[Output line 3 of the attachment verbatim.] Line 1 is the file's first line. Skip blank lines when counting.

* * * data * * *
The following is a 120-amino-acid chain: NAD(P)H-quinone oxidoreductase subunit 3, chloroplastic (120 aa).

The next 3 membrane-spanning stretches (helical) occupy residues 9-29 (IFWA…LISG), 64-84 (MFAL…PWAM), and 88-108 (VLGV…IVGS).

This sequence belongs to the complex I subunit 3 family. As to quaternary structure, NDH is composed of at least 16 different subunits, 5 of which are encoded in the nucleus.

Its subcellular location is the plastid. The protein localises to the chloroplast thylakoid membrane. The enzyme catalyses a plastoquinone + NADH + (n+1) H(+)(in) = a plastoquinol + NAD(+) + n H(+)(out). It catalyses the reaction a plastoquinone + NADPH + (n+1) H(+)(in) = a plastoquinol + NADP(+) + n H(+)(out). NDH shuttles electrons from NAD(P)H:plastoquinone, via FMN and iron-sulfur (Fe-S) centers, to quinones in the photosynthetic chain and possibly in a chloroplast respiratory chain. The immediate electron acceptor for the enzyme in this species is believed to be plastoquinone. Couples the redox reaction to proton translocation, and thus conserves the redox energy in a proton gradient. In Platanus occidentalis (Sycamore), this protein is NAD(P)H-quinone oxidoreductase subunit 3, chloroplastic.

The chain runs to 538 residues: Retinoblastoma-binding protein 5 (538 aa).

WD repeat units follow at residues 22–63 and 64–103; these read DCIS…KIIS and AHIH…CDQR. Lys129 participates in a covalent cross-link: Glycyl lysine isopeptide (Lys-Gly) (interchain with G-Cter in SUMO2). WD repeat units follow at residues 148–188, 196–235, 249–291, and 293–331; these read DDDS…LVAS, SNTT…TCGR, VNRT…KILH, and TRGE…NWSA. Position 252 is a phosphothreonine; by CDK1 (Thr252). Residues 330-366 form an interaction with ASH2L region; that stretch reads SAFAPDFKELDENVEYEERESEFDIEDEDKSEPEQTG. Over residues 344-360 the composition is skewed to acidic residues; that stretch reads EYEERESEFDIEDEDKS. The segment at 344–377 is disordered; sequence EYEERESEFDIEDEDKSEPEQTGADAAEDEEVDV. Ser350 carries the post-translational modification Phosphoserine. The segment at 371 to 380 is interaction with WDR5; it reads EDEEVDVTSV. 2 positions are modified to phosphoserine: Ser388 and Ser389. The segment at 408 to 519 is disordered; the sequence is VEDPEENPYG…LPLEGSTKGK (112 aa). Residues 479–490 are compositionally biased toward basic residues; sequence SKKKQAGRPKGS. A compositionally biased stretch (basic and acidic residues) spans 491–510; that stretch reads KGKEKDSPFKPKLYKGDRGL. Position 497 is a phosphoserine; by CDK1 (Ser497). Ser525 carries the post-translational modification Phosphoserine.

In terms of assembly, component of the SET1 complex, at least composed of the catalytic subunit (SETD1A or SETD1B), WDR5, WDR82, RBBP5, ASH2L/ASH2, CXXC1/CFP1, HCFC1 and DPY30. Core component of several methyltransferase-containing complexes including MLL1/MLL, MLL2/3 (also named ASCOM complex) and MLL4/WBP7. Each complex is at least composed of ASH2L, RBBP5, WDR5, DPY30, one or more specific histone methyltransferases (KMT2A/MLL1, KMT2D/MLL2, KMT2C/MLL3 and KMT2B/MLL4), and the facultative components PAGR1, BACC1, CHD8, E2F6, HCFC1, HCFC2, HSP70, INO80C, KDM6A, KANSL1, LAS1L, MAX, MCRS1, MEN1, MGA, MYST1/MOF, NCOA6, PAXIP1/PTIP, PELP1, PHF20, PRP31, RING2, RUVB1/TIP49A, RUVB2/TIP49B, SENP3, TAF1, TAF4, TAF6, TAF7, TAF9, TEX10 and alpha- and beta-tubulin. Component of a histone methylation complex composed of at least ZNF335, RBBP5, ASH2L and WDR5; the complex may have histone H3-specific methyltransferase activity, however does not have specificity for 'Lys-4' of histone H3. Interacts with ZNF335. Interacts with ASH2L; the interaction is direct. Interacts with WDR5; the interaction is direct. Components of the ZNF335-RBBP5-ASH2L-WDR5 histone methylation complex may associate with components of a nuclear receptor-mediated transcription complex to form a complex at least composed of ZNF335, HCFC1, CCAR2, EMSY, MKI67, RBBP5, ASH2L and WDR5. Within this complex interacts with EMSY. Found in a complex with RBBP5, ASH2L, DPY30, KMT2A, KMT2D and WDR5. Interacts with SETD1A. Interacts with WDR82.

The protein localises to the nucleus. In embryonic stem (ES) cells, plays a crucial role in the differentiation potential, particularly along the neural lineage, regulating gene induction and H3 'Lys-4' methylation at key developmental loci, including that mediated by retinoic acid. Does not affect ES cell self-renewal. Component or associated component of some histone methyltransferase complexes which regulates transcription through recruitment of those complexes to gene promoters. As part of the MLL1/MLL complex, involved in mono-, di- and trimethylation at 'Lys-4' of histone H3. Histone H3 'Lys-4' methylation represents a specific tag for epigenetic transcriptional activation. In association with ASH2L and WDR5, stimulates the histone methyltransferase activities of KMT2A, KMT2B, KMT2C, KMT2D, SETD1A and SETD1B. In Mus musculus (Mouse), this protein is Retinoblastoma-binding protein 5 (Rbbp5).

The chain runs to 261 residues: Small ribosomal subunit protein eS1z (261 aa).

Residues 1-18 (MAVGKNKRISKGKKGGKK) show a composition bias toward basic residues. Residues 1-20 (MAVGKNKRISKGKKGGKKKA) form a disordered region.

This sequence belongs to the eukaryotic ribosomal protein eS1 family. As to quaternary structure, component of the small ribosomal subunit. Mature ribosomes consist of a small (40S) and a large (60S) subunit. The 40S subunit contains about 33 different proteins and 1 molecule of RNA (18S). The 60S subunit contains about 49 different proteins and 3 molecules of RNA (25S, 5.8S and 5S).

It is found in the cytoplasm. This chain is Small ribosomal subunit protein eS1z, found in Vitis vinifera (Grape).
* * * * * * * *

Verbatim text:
This sequence belongs to the complex I subunit 3 family. As to quaternary structure, NDH is composed of at least 16 different subunits, 5 of which are encoded in the nucleus.